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Activities

Computer Simulation

30 min.

Visualization of Power Series Approximations
Students use prepared Sage code or a prepared Mathematica notebook to plot \(\sin\theta\) simultaneously with several terms of a power series expansion to judge how well the approximation fits. Students can alter the worksheet to change the number of terms in the expansion and even to change the function that is being considered. Students should have already calculated the coefficients for the power series expansion in a previous activity, Calculating Coefficients for a Power Series.
  • Taylor series power series approximation
    Found in: Theoretical Mechanics, Static Fields, Central Forces, AIMS Maxwell, Problem-Solving, None course(s) Found in: Power Series Sequence (Mechanics), Power Series Sequence (E&M) sequence(s)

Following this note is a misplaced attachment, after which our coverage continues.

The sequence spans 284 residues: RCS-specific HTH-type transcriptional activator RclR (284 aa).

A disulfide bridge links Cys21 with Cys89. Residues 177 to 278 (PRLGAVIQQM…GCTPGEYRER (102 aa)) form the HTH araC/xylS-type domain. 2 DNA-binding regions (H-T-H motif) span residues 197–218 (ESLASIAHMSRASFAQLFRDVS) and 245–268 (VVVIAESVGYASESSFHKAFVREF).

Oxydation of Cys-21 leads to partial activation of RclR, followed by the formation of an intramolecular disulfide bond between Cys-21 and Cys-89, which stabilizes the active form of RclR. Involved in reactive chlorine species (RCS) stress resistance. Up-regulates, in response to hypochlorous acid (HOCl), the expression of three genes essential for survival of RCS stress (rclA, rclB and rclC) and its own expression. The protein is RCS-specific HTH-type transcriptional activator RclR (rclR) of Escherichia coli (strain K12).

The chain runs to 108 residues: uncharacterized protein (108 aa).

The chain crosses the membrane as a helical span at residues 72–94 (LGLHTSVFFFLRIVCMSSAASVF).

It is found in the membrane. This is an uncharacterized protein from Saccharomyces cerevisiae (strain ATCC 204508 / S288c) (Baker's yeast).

Small Group Activity

30 min.

Calculating Coefficients for a Power Series

This activity starts with a brief lecture introduction to power series and a short derivation of the formula for calculating the power series coefficients.

\[c_n={1\over n!}\, f^{(n)}(z_0)\]

Students use this formula to compute the power series coefficients for a \(\sin\theta\) (around both the origin and (if time allows) \(\frac{\pi}{6}\)). The meaning of these coefficients and the convergence behavior for each approximation is discussed in the whole-class wrap-up and in the follow-up activity: Visualization of Power Series Approximations.

  • Taylor Series Coefficents Power Series
    Found in: Theoretical Mechanics, AIMS Maxwell, Static Fields, Problem-Solving, None course(s) Found in: Power Series Sequence (Mechanics), Power Series Sequence (E&M) sequence(s)

Computational Activity

120 min.

Kinetic energy
Students implement a finite-difference approximation for the kinetic energy operator as a matrix, and then use numpy to solve for eigenvalues and eigenstates, which they visualize.